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Jack Kerouac: On the Road

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Kerouac, Jack. On the Road: The Original Scroll (New York: Viking, 2007)

In the newest (and also the oldest) version of the classic Beat road novel, On the Road: The Original Scroll begins with a quartet of essays (totaling nearly 100 pages) that provides ample context for the text of the "original scroll." The absence of breaks for chapters--or even paragraphs--make this a book that should ideally be read in a single sitting; the single exception to this lack of breaks is the notation for Book 4 on page 350. In an ironic the-dog-ate-my-homework incident, the scroll's original ending suffered canine consumption; the last few pages are reconstructed from subsequent drafts.

On the Road details Kerouac's endless travels by bus and car (both driving and hitchhiking) from city to city in search of "kicks." The author and his companions--most often including Neal Cassady--visit Detroit, Denver, San Francisco, New York City and Mexico City (among other places). This colorful passage makes one long for the open road, but such linguistic triumphs are few and far between:

Soon it got dusk, a grapey dusk, a purple dusk over tangerine groves and long melon fields; the sun the color of pressed grapes, slashed with burgundy red, the fields the color of love and Spanish mysteries. I stuck my head out the window and took deep breaths of the fragrant air. It was the most beautiful of all moments. (p. 182)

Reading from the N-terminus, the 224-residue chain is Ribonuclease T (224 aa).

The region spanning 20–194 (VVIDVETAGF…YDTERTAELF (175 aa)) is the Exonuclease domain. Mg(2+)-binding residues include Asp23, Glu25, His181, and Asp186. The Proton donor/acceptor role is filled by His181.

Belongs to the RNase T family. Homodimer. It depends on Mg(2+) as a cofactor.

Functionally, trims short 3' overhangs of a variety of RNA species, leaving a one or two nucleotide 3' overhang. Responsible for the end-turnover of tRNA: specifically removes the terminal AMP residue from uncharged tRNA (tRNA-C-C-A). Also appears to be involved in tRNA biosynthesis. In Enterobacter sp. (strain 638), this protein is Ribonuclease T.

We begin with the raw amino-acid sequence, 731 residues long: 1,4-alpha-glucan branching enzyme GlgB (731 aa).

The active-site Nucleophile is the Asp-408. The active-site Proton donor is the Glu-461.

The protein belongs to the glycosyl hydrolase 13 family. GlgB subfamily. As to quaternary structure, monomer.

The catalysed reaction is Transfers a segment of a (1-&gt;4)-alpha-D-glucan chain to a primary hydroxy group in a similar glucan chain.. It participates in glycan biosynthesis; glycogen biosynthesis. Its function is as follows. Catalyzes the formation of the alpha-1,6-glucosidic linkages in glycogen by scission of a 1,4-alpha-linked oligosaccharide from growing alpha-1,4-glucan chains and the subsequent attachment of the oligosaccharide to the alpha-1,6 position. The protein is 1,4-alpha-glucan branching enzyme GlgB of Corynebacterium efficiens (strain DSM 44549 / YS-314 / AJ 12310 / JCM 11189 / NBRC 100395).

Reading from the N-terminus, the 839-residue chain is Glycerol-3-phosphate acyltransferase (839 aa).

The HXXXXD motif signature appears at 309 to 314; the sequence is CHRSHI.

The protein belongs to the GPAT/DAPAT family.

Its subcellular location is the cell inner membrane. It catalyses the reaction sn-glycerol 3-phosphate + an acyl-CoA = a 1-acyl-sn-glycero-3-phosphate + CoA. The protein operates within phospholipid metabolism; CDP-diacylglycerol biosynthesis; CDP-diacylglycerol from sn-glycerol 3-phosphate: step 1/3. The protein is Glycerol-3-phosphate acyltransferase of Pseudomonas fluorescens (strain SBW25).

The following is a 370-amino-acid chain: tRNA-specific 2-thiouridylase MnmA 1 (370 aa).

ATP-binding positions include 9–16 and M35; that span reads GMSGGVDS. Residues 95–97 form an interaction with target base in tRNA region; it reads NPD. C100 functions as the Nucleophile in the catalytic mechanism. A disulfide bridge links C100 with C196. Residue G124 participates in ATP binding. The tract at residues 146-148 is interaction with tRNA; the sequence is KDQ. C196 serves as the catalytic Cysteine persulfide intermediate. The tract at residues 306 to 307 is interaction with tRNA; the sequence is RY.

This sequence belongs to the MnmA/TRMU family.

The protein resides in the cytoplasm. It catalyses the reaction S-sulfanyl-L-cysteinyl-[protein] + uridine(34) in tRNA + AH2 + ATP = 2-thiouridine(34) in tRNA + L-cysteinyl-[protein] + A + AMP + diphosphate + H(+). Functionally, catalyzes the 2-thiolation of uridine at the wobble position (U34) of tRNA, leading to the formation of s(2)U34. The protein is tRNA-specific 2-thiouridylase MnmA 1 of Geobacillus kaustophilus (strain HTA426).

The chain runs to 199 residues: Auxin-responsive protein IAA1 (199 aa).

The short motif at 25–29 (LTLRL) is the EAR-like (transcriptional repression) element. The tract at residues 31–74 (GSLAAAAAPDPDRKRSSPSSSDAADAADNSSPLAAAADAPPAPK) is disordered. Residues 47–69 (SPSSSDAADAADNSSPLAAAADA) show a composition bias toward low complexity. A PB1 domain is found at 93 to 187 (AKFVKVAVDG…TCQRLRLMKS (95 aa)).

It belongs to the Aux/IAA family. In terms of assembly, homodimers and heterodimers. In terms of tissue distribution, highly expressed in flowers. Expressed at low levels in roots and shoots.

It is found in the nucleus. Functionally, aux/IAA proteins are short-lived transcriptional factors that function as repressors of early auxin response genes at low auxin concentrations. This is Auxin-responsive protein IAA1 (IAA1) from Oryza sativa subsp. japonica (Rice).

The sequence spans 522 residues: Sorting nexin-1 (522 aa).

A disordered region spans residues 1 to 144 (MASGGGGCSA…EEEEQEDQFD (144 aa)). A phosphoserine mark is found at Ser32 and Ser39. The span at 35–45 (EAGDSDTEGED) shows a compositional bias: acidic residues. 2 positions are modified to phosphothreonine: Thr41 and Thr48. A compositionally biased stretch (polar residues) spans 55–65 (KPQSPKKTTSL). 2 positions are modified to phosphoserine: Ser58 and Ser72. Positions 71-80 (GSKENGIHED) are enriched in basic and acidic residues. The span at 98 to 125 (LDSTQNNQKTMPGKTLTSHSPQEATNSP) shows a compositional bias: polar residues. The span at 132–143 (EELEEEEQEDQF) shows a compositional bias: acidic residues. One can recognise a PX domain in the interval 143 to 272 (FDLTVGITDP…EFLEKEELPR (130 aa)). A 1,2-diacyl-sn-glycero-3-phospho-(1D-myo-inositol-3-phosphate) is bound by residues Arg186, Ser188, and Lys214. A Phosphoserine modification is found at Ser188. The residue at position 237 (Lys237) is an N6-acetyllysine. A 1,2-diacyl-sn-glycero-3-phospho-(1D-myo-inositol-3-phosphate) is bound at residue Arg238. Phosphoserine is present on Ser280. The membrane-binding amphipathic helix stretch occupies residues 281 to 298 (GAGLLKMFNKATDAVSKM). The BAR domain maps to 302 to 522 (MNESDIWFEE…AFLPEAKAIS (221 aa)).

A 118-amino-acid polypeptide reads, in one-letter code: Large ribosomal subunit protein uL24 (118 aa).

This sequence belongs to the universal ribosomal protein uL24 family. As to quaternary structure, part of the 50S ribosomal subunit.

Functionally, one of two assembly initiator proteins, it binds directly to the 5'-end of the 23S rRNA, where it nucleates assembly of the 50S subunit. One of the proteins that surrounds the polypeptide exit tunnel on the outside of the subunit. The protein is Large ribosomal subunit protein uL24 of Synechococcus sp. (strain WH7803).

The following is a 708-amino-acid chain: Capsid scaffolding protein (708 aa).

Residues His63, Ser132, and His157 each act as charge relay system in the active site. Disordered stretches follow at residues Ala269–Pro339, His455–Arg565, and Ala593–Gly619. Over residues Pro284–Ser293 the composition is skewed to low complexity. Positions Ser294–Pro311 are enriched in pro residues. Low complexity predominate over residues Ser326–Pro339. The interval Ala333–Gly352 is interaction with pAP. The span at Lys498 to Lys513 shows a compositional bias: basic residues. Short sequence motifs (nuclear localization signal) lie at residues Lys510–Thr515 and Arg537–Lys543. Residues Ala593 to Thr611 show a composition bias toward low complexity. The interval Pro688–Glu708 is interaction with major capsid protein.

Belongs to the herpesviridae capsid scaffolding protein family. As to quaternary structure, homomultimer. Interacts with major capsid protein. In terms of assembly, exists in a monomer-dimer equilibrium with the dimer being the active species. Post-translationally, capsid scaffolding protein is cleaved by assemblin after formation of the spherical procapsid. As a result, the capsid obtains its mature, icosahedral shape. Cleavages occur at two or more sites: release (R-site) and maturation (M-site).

The hipster lingo (referring to marijuana as "tea," calling compatriots "cat" as a noun and "gone" as an adjective) is easily parodied, but wasn't as overused and trite a half-century ago. The many derogatory uses of "fag" and "queer" grate on modern ears, particularly given Kerouac's friendship with gay writers Allen Ginsberg and William Burroughs--both of whom are featured in On the Road.

Luc Sante reviewed On the Road for the NYT, Tom Vitale reported on it for NPR, and Penguin has this to say about the new version:

The differences between the two versions are principally ones of significant detail and altered emphasis. The scroll is slightly longer and has a heightened linguistic virtuosity and a more sexually frenetic tone. It also uses the real names of Kerouac's friends instead of the fictional names he later invented for them.

Howard Cunnell makes this observation in his essay "Fast This Time: Jack Kerouac and the Writing of On the Road:"

"Despite Kerouac's deletion of much of the sexual material and language, in particular the homosexual content, as part of the redrafting process, other scenes that survived into the 347-page draft, including the story of a sodomizing monkey in an LA whorehouse, were later cut for obscenity." (p. 28)

Some examples are this tea-room episode on p. 207:

There was a young man in a loud Kansas herringbone suit saying so long to his Minister father. A minute later I saw an eye watching me from a hole in the johnbooth as I sat. "I offer you anything on this side if you will put in through." I caught a glimpse of a loud Kansas herringbone suit through the hole. "No thanks" I said through the hole. What a sad Sunday night for the Kansas minister's son; what Wichita doldrums. (p. 207)

and this from one hundred pages later:

Warning him first that he had once been a hustler in his youth, Neal proceeded to handle the fag like a woman, tipping him over legs in the air and all and gave him a monstrous huge banging. I was so non-plussed all I could do was sit and stare from my corner. (p. 307)

Cunnell also notes that "The scroll version of On the Road is, however, a markedly darker, edgier, and uninhibited text than the published book." (p. 31) The evidence of this is scattered throughout the book, which I compared to a facsimile of the 1957 edition. This passage from the Original Scroll